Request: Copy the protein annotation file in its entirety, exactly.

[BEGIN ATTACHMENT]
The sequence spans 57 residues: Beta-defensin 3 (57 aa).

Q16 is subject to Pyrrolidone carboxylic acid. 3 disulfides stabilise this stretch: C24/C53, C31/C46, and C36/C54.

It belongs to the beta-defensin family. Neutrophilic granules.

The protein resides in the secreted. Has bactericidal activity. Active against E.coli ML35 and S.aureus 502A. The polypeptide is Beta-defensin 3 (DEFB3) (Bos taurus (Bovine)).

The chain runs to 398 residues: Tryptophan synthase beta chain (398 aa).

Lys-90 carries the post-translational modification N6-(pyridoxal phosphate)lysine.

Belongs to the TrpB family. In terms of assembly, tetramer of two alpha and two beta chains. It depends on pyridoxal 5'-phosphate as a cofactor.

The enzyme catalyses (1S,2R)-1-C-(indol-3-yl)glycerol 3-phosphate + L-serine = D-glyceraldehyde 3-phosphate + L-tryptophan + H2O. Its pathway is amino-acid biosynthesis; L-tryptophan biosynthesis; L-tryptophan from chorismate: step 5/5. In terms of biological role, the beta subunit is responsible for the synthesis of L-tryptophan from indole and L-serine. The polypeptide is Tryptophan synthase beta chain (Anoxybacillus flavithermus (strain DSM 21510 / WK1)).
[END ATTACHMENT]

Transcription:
The sequence spans 57 residues: Beta-defensin 3 (57 aa).

Q16 is subject to Pyrrolidone carboxylic acid. 3 disulfides stabilise this stretch: C24/C53, C31/C46, and C36/C54.

It belongs to the beta-defensin family. Neutrophilic granules.

The protein resides in the secreted. Has bactericidal activity. Active against E.coli ML35 and S.aureus 502A. The polypeptide is Beta-defensin 3 (DEFB3) (Bos taurus (Bovine)).

The chain runs to 398 residues: Tryptophan synthase beta chain (398 aa).

Lys-90 carries the post-translational modification N6-(pyridoxal phosphate)lysine.

Belongs to the TrpB family. In terms of assembly, tetramer of two alpha and two beta chains. It depends on pyridoxal 5'-phosphate as a cofactor.

The enzyme catalyses (1S,2R)-1-C-(indol-3-yl)glycerol 3-phosphate + L-serine = D-glyceraldehyde 3-phosphate + L-tryptophan + H2O. Its pathway is amino-acid biosynthesis; L-tryptophan biosynthesis; L-tryptophan from chorismate: step 5/5. In terms of biological role, the beta subunit is responsible for the synthesis of L-tryptophan from indole and L-serine. The polypeptide is Tryptophan synthase beta chain (Anoxybacillus flavithermus (strain DSM 21510 / WK1)).